A. My favorite type of competition is USPSA [United States Practical Shooting Association] and Ruger Rimfire.

Q. What are your favorite firearms?

A. My favorite firearms are my Smith & Wesson M&P 9mm Pro that I shoot for USPSA, Steel Challenge, IDPA [International Defensive Pistol Association], and other centerfire matches. I love my Volquartsen firearms. They are pretty sweet! Volquartsen has been an amazing sponsor, and they have given me awesome support.

Q. How has school affected your shooting career, if at all?

A. Shooting does get in the way of some school activities sometimes, but I always seem to work everything out. School does come first, but I always catch myself day dreaming about shooting matches when I’m in class. 🙂 On some weekends I feel the need to get out and practice, but sometimes I can’t, because I have a mountain of homework, or my mom and dad need help on our family’s gun range teaching CCW or junior shooting lessons.

Q. What is it like to compete (and win) against people older than yourself?

A. I think it’s fun shooting against adult shooters. It challenges me to shoot the best I can and makes me want to win even more. I get more satisfaction winning High Lady Overall than High Junior.

Q. What would you like to tell new shooters – young people that are just getting interested in shooting?

A. I tell new shooters that come out to work with me, to just try their best and just have fun. I emphasize that safety comes first, that they need to learn the fundamentals of shooting first. Speed comes later, with experience.

Q. How do you see yourself involved in shooting 20 years from now?

A. The world is full of opportunities, and if you have the drive and the right attitude you can accomplish anything. In 20 years, I will be 35; I see myself following in my Dad’s footsteps and going into Law Enforcement, be on a SWAT Team, and still competing in USPSA competitions. Firearms will always be a part of my life. I am very thankful for the 2nd Amendment. It seems that kids my age don’t even realize what freedoms we enjoy as Americans, and how some people want to try and take away those freedoms. I plan on living my life to the fullest and taking it just like shooting a match – one stage at a time.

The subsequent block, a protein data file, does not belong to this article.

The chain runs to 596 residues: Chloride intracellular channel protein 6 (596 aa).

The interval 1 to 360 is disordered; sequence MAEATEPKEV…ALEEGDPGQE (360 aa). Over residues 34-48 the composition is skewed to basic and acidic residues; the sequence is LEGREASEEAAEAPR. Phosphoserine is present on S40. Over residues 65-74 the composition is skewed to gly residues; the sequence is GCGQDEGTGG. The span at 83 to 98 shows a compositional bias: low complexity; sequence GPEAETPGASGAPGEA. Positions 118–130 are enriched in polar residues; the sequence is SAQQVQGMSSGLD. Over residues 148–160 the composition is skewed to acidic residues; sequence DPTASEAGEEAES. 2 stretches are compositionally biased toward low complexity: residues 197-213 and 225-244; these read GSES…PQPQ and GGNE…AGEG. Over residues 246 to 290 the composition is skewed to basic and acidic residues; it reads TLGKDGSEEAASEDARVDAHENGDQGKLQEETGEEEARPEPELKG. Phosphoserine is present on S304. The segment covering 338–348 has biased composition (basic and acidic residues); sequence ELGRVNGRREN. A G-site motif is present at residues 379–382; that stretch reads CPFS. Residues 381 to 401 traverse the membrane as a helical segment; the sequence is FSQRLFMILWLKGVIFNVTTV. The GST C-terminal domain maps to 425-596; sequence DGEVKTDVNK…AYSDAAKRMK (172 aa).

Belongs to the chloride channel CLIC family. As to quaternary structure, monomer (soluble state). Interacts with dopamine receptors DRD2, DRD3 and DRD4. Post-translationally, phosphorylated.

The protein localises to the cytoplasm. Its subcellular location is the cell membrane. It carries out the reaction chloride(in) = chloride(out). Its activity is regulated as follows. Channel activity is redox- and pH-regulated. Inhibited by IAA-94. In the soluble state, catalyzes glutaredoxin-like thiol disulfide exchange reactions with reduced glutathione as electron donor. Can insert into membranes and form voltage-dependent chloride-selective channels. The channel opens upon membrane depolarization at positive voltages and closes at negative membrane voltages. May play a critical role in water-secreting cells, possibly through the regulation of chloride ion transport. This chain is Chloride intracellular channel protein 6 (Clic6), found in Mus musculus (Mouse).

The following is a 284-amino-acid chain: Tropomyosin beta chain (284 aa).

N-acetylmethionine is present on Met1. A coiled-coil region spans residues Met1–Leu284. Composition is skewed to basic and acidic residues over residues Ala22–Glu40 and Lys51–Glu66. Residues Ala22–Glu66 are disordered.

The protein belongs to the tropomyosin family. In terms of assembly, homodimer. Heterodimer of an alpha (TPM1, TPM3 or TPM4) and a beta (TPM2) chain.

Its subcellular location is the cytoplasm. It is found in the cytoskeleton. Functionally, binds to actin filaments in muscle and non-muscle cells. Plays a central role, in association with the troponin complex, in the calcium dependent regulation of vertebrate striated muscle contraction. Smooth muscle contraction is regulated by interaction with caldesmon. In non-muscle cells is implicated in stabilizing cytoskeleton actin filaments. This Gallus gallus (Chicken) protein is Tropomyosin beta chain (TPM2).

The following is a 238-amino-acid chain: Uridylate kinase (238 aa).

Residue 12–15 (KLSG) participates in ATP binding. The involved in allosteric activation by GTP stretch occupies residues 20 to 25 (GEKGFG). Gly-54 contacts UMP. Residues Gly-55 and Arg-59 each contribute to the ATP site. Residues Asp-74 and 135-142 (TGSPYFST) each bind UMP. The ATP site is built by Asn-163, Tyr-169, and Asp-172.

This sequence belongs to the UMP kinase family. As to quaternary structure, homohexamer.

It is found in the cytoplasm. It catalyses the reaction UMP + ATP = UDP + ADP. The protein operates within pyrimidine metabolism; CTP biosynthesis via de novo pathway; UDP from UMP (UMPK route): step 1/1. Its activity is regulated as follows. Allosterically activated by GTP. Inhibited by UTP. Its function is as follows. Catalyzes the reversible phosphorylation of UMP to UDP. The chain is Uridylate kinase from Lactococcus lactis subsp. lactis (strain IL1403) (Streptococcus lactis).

* Photos courtesy of Allie Barrett

I’ve Got A Thing For The Ping!

“It don’t mean a thing if it ain’t got that [ping]…”

Oh, I got the ping, and now I’ve got a thing for Steel Challenge shooting!  Coming in at #1 among only two women who used a centerfire pistol with iron sights (9mm, no scope), I might not have swept the field with my shooting prowess, but I definitely had fun and found out I really like shooting this event.

I set out recently on a quest to try all of the different styles of handgun sports, and am now placing Steel Challenge at the top, probably because, unlike Bullseye shooting, I can score relatively well with an off-the-shelf gun and no modifications.  Of course, trigger modifications may come into play as I progress with my Steel Challenge skills, but you can shoot well and enjoy the sport with a standard, factory firearm.

My firearm of choice for this match was a Glock 34, which my awesome husband bought specifically for me to use at these events.  It has a long barrel, which makes for less kick and more accuracy, and the trigger can be easily modified to get those rounds off much faster.  Right now, I’m focused more on accuracy, so I’m not worried about speed as much; but then, without the speed, you won’t do well in the rankings, so the two go hand in hand.

Steel Challenge is an event where the shooter stands in one place, in a square drawn on the ground, in fact, and shoots at targets set up at various distances.  The targets are generally ten-inch steel plates (although some plates are even larger).  When said steel plates are struck by the beautiful brass of a bullet, they make a lovely “ping,” sounding a bit like wind chimes, and letting you know you hit your mark.

At first glance, the course looks really easy, since the target stands are set at pretty reasonable distances, some even only a few yards away.  “Oh, that’s going to be easy,” I thought.  And while it’s not hard, there are several factors that come into play to make this sport, as its name implies, a challenge.